Winter Farming

Daryl T. Jasper rolls out hay for his cows on frozen mud "as hard as cobblestones."

Pulaski County doesn’t often see piles of snow in the south-central region of the state. The sky and fields can be clear and open but when temps drop into frigid climes and sub-zero wind chills-and the mud freezes as hard as cobblestones-farmers must work with a different set of variables.

For the second consecutive January a sizeable polar wave has pushed into the South, bringing temperatures that haven’t been much above 25 degrees for almost a week-with more cold and the possibility of a freezing rain-snow mix to come. While we might grumble as we reach for our heavier coats, most farm animals have to ride it outdoors or in unheated barns in these extreme conditions.

Daryl T. Jasper, 62, is the fifth generation to work at his family farm located at the edge of northwestern Pulaski County near Mintonville. Jasper milks 72 head at the family homeplace where his father, Tyler, 90, and mother, Frieda, still live. As we talked, Frieda provided a welcome pot of coffee that she refills all day. She can see the milking parlor from her kitchen window-and their church beyond-and recalls when, at the start of their marriage 67 years ago, she helped her husband milk 8 cows by hand in the stable. Tyler admits to missing farming but is glad to see it continue on with his son.

“Every 10 years or so we’ll have a ‘stopper’,” a soft-spoken Jasper said as he told of heavy snow winters in the mid 70s, early 80s, and 90s. “As a rule, cattle do better in winter than in summer.”

On a dairy farm, calves are born year round. After the prolonged severe cold last winter, he didn’t lose one calf.

“It’s just God’s design, a miracle, that they don’t flash freeze (on the frozen ground) when they are born after being in their mother at 102 degrees body temperature.”

In the winter, Jasper feeds out a special batch mix with a ratio of higher energy grain. Phillip Murphy, Jasper’s farmhand, “is more computer savvy than I am,” and found the recipe through the University of Minnesota, a part of the country well used to a sub-zero winter climate. The custom feed is prepared for him at Goldenrod Feeds in Casey County and is given to each cow as they’re milked in the 6-stall parlor.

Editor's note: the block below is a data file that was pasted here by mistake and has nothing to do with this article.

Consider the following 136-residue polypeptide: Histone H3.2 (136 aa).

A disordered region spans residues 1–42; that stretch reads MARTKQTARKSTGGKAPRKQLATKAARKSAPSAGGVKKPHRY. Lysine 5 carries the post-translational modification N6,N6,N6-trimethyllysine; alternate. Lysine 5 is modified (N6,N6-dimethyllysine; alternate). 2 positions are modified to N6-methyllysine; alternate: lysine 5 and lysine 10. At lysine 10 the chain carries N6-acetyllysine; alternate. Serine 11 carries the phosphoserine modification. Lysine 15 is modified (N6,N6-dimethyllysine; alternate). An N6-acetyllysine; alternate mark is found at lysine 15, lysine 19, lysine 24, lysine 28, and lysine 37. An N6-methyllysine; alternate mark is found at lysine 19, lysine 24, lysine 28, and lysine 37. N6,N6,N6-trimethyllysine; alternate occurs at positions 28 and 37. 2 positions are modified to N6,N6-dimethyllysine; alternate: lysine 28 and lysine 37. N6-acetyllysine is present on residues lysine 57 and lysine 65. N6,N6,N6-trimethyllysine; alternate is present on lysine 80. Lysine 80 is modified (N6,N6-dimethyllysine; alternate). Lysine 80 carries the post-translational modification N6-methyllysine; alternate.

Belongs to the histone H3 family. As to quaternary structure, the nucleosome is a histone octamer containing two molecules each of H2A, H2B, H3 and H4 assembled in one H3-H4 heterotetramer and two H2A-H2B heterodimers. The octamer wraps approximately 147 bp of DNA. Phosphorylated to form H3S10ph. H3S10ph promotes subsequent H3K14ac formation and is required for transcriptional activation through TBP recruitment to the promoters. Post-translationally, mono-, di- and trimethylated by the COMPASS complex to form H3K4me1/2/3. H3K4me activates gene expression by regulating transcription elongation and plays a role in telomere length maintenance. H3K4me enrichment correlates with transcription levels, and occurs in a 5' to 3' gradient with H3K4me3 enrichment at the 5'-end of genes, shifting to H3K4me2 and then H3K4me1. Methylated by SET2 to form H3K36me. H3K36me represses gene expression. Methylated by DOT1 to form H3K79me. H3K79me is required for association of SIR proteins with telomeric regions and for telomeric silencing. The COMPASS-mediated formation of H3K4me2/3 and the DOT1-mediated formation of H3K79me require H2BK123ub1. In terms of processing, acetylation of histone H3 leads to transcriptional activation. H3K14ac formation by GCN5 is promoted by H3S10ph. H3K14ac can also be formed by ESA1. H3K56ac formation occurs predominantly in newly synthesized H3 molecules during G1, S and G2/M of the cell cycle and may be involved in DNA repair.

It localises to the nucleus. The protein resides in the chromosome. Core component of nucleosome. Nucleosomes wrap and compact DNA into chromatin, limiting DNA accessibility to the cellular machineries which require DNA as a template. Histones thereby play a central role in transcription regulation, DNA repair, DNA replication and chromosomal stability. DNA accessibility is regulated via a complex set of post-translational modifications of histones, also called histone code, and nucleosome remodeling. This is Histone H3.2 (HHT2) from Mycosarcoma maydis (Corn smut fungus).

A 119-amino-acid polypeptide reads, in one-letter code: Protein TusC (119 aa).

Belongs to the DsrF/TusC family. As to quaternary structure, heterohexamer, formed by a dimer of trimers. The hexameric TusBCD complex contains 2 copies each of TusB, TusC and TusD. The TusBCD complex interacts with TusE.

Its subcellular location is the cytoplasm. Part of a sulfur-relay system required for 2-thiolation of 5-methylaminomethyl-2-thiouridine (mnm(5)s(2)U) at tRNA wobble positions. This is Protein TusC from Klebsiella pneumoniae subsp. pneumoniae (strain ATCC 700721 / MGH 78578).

Jasper also rolls out hay in the pastures which one person can easily do versus hand hauling many square bales for his Holstein herd. The cows free range until they are brought into the heated dairy parlor, at often the two coldest parts of the day, for morning and evening milking. After cleaning the teats with iodine to prevent infection, the cows get a year-round post-dip with added beeswax. This can only be used when it is above 15 degrees but it helps the udders to stay supple and not crack, especially in the winter.

Jasper is a conscientious farmer: his cows are healthy and well fed.

“P.E.T.A. should have seen me bringing a newborn calf to warm up in the milking parlor that had icicles all over his mouth,” he joked. “They would have liked that!”

Richard L. Whitis, Pulaski County’s extension agent for agriculture and natural resources, sees most calls after a cold outbreak that are related to respiratory illnesses that have been stirred up because of extreme or fluctuating weather.

“Most of our producers around here have been raising cattle long enough that they know what to do.

“I typically recommend to farmers that they have plenty of feed because of eating more (to keep up body temp). One thing we don’t think of is water: Keep water tanks from freezing because (animals) need as much access to water in cold [some 14 gallons a day for larger livestock] as they do in heat,” Whitis said. Water in tanks can be melted electrically or by chopping up the ice and keeping it open.

Whitis added that wind can be a problem, too.

“If you can provide some kind of windbreak: the temperature is not so much of an issue as much as the wind. With wet animals and a 15mph wind blowing, hypothermia can set in pretty quick.”

The Jasper Farm provides milk to the Prairie Farms consortium and is one of 19 remaining permitted, licensed dairies in Pulaski County. Whitis said that number is down by half from 37 in 2005.

“The majority of our dairies now are confinement or partial confinement so the important thing is to make sure udders and teats are stripped out after milking-even more important in cold weather.”

Fortunately, in January in Kentucky, there is just as likely to be a 50-degree day as there is a freezing one.

“You know we plant, we sow, and we hope. If it doesn’t rain or if it’s cold or freezes, it’s not up to us.”

When asked if he had any advice for cold-weather farming, Daryl Jasper just grinned: “Bundle up!”